It’s been speculated upon, and on Tuesday it became fact: China’s central bank raised banks’ reserve requirements by 0.5 percentage points in a bid to ward off soaring inflation. The new measures will be effective from January 18, according to Reuters.
The decision is likely also to be a response to growing fears that an asset bubble might be developing in the country.
Here’s some additional context from Reuters:
Chinese lenders added a record 9.21 trillion yuan ($1.3 trillion) of loans in the first 11 months of 2009, driving an economic rebound after the global financial crisis slashed exports. Credit growth surged last week, local media reported yesterday, and the cabinet said Jan. 10 that the nation is on guard against inflows of speculative capital that may stoke price gains. “Inflation and exports may rebound faster than expected, pushing the government to scale back from an ultra-loose monetary policy, beginning the exit from stimulus,” Sun Wencun, a Beijing-based analyst Citic Securities Co., the nation’s largest listed brokerage, said before the announcement.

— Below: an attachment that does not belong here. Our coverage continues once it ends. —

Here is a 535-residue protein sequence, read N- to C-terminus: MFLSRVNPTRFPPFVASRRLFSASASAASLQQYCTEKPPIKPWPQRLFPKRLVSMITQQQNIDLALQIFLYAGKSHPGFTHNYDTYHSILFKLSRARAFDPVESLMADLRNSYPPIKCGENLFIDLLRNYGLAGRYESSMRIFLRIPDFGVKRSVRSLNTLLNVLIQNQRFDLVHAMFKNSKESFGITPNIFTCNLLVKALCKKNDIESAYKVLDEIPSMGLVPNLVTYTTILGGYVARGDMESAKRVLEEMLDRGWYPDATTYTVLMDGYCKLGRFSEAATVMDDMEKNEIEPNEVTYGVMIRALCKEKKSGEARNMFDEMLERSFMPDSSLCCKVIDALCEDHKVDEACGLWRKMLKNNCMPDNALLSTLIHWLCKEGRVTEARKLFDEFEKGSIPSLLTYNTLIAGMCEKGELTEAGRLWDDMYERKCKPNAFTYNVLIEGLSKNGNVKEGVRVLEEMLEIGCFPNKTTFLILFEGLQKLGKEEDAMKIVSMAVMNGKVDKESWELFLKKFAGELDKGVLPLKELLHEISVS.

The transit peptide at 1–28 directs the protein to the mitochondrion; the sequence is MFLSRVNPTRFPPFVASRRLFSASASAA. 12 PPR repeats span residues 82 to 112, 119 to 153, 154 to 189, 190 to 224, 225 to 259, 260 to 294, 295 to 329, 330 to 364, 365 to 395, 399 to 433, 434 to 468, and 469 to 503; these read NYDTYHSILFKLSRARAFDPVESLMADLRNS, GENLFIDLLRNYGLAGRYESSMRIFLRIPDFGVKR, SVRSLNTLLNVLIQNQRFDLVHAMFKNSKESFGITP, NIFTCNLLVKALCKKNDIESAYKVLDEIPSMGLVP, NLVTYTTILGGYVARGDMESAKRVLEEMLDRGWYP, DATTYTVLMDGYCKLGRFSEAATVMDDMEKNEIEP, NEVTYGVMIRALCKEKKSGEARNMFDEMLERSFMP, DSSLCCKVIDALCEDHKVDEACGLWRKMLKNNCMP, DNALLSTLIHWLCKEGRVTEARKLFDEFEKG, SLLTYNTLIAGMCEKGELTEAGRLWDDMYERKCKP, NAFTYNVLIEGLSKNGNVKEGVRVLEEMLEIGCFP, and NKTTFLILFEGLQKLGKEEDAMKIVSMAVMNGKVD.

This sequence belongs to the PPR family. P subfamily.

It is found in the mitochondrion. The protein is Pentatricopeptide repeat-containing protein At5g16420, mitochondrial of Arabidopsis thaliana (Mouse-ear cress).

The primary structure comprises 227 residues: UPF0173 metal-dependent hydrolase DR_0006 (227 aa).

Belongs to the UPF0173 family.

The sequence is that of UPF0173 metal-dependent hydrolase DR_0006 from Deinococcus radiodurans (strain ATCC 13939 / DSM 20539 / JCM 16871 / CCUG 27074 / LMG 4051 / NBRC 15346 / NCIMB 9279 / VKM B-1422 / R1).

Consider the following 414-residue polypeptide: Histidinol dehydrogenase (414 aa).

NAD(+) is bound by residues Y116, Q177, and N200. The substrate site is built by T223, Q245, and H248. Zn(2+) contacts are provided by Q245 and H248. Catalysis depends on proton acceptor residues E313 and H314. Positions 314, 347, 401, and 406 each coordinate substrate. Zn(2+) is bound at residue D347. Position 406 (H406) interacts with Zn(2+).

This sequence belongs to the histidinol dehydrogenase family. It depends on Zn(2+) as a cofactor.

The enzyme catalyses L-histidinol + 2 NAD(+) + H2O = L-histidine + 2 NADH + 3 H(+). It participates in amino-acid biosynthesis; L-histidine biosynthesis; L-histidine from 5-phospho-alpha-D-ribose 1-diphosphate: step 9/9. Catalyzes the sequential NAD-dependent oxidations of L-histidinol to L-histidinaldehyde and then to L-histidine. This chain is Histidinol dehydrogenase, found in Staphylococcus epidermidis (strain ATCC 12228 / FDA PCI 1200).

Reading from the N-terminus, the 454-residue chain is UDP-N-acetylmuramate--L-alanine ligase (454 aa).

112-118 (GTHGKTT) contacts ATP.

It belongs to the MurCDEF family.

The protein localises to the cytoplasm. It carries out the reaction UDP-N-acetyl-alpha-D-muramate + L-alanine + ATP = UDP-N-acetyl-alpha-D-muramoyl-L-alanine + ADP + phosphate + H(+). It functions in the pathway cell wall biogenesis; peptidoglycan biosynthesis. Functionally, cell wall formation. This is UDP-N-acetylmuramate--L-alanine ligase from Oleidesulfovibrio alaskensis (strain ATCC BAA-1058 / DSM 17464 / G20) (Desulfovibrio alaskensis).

The increase comes on top of the Chinese bank raising yields on one-year securities auctioned on Tuesday by 8.29bps, as mentioned earlier on FT Alphaville.